Language Beneath Words: Edward Thomas

  • Stuart Sillars


Edward Thomas’s poetry has existed in three clear, separate incarnations. First is the reception, tentative and then increasingly secure, of the poems by ‘Edward Eastaway’ by a small circle of professional writers who judge him as a professional. The letters, to Eleanor Farjeon, Gordon Bottomley and of course Robert Frost repeatedly reflect a concern for the detail of his writing — ‘your dashes would clear up “Rain” a little. I will put them in’ (Farjeon, 183). This intimate, detailed respect changed with the publication of the Collected Poems in 1920. Walter de la Mare’s foreword understandably but inevitably shifts focus from the poetry as achieved object to the poet as struggling exile. When so many scarred by war struggled to find roots and rest in a countryside they had little known, the image of dispossession referred to by Thomas in his ‘accidental cockney nativity’2 and sense of the ‘superfluous man’3 exhausted by an alien city life and the mechanism of ceaseless book-reviewing found great resonance as a myth of exclusion. Along with the publication of Helen Thomas’s volumes of memoirs, its result was to throw interest away from the texts and back onto the struggle to achieve them. In the Thirties this move was extended by the first books about Thomas, which in their titles reveal the redefined relationship of poetry and poet: Robert Eckert’s Edward Thomas: A Biography and a Bibliography and John Moore’s The Life and Letters of Edward Thomas.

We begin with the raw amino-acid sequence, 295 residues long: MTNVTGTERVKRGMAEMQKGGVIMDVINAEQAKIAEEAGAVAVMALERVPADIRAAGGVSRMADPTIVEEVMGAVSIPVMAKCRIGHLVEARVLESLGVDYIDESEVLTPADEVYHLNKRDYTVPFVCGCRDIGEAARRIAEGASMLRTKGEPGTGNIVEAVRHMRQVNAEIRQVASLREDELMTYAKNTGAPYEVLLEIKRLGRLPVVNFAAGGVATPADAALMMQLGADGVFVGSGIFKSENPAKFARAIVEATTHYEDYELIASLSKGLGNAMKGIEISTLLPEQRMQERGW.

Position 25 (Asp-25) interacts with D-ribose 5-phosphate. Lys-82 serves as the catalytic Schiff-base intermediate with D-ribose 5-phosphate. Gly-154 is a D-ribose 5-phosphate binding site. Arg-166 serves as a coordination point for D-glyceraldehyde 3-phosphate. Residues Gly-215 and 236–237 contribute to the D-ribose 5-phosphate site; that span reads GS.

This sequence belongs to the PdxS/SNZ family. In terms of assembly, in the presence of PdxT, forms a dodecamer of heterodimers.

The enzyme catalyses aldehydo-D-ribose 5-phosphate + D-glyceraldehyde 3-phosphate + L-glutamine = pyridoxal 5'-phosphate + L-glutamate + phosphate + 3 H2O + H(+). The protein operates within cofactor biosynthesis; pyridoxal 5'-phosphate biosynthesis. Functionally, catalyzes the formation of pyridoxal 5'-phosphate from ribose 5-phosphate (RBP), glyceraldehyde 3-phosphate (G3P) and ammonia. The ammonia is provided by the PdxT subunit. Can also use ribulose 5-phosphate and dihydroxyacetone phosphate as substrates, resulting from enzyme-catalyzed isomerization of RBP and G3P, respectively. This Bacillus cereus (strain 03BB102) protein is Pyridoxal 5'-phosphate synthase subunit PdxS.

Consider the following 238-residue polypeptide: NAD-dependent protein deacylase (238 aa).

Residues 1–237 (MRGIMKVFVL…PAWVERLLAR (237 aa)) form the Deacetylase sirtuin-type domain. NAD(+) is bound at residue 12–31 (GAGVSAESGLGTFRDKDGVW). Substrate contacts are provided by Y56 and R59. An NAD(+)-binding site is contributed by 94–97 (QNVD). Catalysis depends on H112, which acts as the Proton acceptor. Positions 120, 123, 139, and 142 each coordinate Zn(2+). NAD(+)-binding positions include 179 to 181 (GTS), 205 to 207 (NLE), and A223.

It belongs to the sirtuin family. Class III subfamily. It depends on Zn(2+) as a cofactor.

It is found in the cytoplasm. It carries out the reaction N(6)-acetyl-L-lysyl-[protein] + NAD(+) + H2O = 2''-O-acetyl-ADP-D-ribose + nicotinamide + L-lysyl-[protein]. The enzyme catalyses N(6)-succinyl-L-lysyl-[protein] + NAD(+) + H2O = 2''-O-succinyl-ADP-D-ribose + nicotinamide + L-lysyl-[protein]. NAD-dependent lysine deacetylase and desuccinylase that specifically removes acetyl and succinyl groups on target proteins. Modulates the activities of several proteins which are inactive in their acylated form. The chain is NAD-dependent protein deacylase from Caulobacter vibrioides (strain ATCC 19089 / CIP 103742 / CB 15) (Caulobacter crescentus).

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  1. 1.
    Thomas, Edward. Feminine Influences on the Poets. London: Martin Secker, 1910, 85.Google Scholar
  2. 2.
    Letter to Ian MacAlister, 30 August 1900, in John Moore, The Life and Letters of Edward Thomas. London: Heinemann, 1930, 277.Google Scholar
  3. 3.
    The Happy-go-Lucky Morgans. London: Duckworth, 1913, 44. Here the term is first used of the character Aurelius, who closely resembles Thomas himself, but it is most fully defined in pp. 49–51.Google Scholar
  4. 4.
    The passage comes from p. 13. The approach is not original: I have borrowed it from Bernard Bergonzi’s treatment of some lines by Graham Greene in Reading the Thirties: Texts and Contexts. London: Macmillan, 1978, 60–61.Google Scholar
  5. 5.
    Page references are to to R. George Thomas’s The Collected Poems of Edward Thomas. Oxford: Oxford UP, 1978.Google Scholar
  6. 7.
    Mr and Mrs Robert Andrews, 1748–9; oil on canvas, 27½″ × 47″, National Gallery, London.Google Scholar
  7. 8.
    Light and Twilight. London: Duckworth, 1911.Google Scholar

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© Stuart Sillars 1999

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  • Stuart Sillars

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